Moss Examines Implications of High Concentration in Agricultural Biotechnology in CPI’s Antitrust Chronicle

AAI’s Diana Moss contributed to CPI’s Winter 2020 (Vol. 1, No. 1) on competition in agriculture. Her article, Concentration in Agricultural Biotechnology: Next Generation Competition Issues, examines the implications of the most recent wave of consolidation among large incumbent firms in the agricultural biotechnology sector. Three major mergers – Bayer-Monsanto, Dow-DuPont, and ChemChina-Syngenta – have reduced the number of rivals from six players in the last few years to a tight oligopoly of three mega-firms, with BASF trailing in last place. The mergers, and the fundamental restructuring of U.S. agricultural biotechnology they have wrought, raise seminal issues for competition in the sector and adverse effects on growers and consumers, who potentially face even higher input and food prices, lower quality, less innovation, and higher risks to food security.

Similar to healthcare and communications, consolidation in the agricultural biotechnology sector has largely flown “under the radar” as enforcers, Congress, and the media focus on the high-profile digital technology markets. This disproportionate focus is unfortunate, as the agricultural biotechnology sector is poised to launch yet another phase of consolidation. These are acquisitions of smaller, innovative digital farming rivals that are also likely to fly under the radar as enforcers struggle to evaluate and challenge similar types of deals in the digital technology sector.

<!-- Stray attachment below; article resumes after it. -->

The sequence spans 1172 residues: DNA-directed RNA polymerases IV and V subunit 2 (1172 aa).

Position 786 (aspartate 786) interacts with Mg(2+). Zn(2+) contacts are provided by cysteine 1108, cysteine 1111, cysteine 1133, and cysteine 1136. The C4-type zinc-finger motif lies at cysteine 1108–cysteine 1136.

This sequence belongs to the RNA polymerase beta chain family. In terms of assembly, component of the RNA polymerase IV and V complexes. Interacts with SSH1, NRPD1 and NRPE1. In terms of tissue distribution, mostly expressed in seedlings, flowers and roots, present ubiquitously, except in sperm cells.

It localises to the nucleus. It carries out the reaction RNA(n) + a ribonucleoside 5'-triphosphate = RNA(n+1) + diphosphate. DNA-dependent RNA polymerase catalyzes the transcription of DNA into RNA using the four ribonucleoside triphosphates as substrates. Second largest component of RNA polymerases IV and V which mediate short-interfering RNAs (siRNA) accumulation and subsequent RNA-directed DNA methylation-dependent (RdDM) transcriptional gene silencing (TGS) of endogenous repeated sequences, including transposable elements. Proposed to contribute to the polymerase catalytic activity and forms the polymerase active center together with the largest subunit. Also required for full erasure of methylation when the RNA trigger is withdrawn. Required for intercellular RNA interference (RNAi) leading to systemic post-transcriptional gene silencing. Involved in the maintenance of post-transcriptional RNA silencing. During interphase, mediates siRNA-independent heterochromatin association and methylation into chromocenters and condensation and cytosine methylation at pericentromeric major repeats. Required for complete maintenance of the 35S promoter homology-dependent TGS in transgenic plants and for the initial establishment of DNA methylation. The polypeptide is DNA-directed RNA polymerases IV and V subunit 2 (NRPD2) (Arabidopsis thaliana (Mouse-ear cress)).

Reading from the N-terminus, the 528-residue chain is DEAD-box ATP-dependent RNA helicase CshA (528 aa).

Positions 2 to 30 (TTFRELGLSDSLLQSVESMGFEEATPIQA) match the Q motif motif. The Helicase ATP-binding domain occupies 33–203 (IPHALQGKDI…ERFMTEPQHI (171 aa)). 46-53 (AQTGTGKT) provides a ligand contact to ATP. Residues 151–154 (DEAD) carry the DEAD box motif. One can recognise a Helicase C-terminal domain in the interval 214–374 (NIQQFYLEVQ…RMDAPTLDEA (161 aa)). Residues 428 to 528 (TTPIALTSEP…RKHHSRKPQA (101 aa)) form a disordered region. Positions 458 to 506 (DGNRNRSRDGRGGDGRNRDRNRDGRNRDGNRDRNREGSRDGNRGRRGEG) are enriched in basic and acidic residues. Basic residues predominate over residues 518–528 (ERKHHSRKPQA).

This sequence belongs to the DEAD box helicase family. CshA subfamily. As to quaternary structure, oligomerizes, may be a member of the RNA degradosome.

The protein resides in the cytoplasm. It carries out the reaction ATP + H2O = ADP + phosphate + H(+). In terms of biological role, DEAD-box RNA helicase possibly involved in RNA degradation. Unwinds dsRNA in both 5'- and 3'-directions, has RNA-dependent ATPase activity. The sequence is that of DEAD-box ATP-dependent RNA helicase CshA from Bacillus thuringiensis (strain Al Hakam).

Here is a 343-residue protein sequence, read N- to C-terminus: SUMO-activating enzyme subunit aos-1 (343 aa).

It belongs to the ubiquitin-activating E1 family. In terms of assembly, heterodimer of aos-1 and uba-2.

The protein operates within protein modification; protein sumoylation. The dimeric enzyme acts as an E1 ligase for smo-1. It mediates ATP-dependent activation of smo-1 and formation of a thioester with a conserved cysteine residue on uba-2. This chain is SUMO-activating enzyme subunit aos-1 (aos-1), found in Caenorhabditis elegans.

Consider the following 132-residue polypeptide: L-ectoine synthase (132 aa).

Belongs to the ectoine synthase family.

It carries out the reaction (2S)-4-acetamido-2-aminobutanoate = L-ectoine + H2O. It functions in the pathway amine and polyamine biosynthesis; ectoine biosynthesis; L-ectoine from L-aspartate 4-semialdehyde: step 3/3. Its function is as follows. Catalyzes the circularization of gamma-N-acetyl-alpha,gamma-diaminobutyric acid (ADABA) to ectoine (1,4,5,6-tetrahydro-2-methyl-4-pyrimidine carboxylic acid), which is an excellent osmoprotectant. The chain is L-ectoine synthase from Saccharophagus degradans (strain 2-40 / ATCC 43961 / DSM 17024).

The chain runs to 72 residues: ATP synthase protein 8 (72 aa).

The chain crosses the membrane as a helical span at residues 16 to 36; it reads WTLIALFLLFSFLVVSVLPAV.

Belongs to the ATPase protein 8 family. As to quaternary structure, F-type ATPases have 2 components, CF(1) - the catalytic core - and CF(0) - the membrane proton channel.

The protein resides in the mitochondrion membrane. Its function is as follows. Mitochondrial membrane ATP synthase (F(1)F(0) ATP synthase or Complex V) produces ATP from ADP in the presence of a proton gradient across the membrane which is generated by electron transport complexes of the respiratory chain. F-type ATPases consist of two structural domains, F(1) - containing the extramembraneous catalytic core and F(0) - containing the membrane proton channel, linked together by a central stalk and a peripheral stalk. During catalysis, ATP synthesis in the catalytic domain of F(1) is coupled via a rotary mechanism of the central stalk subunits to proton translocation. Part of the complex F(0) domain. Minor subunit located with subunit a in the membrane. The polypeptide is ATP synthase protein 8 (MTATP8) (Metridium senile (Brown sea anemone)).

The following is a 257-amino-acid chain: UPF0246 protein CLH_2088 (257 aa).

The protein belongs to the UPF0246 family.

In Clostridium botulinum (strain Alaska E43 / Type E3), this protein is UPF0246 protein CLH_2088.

This article focuses on key competition issues that flow from sweeping consolidation that has produced the “Big 3.” It begins with a brief review of the startling pace of consolidation in the sector and high levels of concentration in the markets that comprise it. It then moves on to raise key questions about the effects of consolidation and high concentration on innovation. This is followed by the implications of the shift in the competition paradigm from rivalry at individual levels of genetic traits (“traits”), genetically modified (“GM”) crop seed, and crop protection (i.e. chemicals), to highly integrated, exclusive proprietary cropping systems that are now fueled by acquisitions of digital farming assets.

The article appears in CPI’s Antitrust Chronicle, Winter 2020 (Vol. 1, No. 1) issue.